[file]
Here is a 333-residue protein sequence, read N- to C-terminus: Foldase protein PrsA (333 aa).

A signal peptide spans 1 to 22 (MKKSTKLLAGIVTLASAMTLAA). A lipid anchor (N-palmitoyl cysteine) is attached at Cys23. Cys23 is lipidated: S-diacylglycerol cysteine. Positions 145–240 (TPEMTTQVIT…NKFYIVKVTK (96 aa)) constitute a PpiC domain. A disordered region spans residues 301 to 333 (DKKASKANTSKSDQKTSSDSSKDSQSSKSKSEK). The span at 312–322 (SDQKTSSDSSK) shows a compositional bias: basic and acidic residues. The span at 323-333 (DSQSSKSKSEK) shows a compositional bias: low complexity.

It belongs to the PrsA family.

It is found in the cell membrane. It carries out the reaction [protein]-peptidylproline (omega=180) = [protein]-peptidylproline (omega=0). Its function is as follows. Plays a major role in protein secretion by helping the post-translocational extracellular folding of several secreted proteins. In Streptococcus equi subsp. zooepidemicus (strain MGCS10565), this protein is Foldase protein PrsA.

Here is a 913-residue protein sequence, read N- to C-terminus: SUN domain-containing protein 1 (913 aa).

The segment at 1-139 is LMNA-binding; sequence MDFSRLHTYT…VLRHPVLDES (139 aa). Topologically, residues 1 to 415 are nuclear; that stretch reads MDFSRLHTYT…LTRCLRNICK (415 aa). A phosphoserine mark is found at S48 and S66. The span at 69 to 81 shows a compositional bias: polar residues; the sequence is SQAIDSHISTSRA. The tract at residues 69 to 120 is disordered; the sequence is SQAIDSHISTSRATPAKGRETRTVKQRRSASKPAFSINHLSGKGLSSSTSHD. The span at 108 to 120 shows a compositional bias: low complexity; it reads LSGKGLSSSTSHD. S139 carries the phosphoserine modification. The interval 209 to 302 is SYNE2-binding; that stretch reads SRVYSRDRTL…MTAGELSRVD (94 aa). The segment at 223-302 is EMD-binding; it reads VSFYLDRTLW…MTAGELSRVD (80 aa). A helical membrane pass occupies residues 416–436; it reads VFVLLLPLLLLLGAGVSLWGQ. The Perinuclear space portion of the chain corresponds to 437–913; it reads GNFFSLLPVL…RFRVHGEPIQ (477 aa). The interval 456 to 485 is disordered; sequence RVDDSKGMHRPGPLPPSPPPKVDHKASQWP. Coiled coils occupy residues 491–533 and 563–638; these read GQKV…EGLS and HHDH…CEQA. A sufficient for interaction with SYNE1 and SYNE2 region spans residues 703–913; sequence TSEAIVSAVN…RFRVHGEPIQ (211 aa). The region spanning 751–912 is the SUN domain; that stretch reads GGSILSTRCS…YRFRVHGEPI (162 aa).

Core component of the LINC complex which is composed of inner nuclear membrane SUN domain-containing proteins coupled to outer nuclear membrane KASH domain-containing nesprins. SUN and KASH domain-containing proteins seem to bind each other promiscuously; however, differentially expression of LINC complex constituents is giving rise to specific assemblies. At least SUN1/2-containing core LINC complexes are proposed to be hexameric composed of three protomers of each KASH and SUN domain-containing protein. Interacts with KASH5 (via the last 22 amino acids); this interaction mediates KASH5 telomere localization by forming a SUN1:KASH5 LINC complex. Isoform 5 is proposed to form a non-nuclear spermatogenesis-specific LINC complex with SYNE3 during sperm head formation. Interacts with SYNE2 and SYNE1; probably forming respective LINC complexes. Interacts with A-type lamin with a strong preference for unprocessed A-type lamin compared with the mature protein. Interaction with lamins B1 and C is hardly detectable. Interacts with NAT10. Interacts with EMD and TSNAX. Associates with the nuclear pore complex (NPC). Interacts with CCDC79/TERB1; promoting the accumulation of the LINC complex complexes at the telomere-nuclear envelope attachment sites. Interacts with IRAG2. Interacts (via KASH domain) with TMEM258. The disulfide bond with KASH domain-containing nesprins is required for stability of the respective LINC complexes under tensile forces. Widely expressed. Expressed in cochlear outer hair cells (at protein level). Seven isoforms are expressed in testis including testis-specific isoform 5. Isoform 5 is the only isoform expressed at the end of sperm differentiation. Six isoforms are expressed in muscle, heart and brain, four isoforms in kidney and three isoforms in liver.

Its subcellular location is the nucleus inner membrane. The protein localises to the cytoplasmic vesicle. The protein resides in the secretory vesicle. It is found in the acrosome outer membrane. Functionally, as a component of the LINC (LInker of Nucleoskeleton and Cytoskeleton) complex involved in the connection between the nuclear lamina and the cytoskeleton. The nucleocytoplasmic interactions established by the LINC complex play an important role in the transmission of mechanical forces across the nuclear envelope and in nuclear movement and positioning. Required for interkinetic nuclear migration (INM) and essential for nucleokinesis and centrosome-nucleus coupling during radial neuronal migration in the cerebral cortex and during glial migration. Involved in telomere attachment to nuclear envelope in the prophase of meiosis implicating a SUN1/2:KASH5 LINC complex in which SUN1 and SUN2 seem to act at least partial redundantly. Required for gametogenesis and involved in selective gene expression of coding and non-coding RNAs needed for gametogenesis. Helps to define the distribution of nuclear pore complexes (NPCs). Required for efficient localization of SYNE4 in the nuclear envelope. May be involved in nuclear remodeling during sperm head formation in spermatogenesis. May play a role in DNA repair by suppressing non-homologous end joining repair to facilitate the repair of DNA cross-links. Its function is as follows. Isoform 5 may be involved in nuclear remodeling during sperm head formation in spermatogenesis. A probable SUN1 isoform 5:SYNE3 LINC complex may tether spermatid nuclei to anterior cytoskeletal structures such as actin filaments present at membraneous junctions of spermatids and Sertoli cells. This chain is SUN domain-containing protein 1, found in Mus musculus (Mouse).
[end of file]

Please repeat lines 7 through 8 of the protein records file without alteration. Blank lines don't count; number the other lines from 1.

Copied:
Core component of the LINC complex which is composed of inner nuclear membrane SUN domain-containing proteins coupled to outer nuclear membrane KASH domain-containing nesprins. SUN and KASH domain-containing proteins seem to bind each other promiscuously; however, differentially expression of LINC complex constituents is giving rise to specific assemblies. At least SUN1/2-containing core LINC complexes are proposed to be hexameric composed of three protomers of each KASH and SUN domain-containing protein. Interacts with KASH5 (via the last 22 amino acids); this interaction mediates KASH5 telomere localization by forming a SUN1:KASH5 LINC complex. Isoform 5 is proposed to form a non-nuclear spermatogenesis-specific LINC complex with SYNE3 during sperm head formation. Interacts with SYNE2 and SYNE1; probably forming respective LINC complexes. Interacts with A-type lamin with a strong preference for unprocessed A-type lamin compared with the mature protein. Interaction with lamins B1 and C is hardly detectable. Interacts with NAT10. Interacts with EMD and TSNAX. Associates with the nuclear pore complex (NPC). Interacts with CCDC79/TERB1; promoting the accumulation of the LINC complex complexes at the telomere-nuclear envelope attachment sites. Interacts with IRAG2. Interacts (via KASH domain) with TMEM258. The disulfide bond with KASH domain-containing nesprins is required for stability of the respective LINC complexes under tensile forces. Widely expressed. Expressed in cochlear outer hair cells (at protein level). Seven isoforms are expressed in testis including testis-specific isoform 5. Isoform 5 is the only isoform expressed at the end of sperm differentiation. Six isoforms are expressed in muscle, heart and brain, four isoforms in kidney and three isoforms in liver.

Its subcellular location is the nucleus inner membrane. The protein localises to the cytoplasmic vesicle. The protein resides in the secretory vesicle. It is found in the acrosome outer membrane. Functionally, as a component of the LINC (LInker of Nucleoskeleton and Cytoskeleton) complex involved in the connection between the nuclear lamina and the cytoskeleton. The nucleocytoplasmic interactions established by the LINC complex play an important role in the transmission of mechanical forces across the nuclear envelope and in nuclear movement and positioning. Required for interkinetic nuclear migration (INM) and essential for nucleokinesis and centrosome-nucleus coupling during radial neuronal migration in the cerebral cortex and during glial migration. Involved in telomere attachment to nuclear envelope in the prophase of meiosis implicating a SUN1/2:KASH5 LINC complex in which SUN1 and SUN2 seem to act at least partial redundantly. Required for gametogenesis and involved in selective gene expression of coding and non-coding RNAs needed for gametogenesis. Helps to define the distribution of nuclear pore complexes (NPCs). Required for efficient localization of SYNE4 in the nuclear envelope. May be involved in nuclear remodeling during sperm head formation in spermatogenesis. May play a role in DNA repair by suppressing non-homologous end joining repair to facilitate the repair of DNA cross-links. Its function is as follows. Isoform 5 may be involved in nuclear remodeling during sperm head formation in spermatogenesis. A probable SUN1 isoform 5:SYNE3 LINC complex may tether spermatid nuclei to anterior cytoskeletal structures such as actin filaments present at membraneous junctions of spermatids and Sertoli cells. This chain is SUN domain-containing protein 1, found in Mus musculus (Mouse).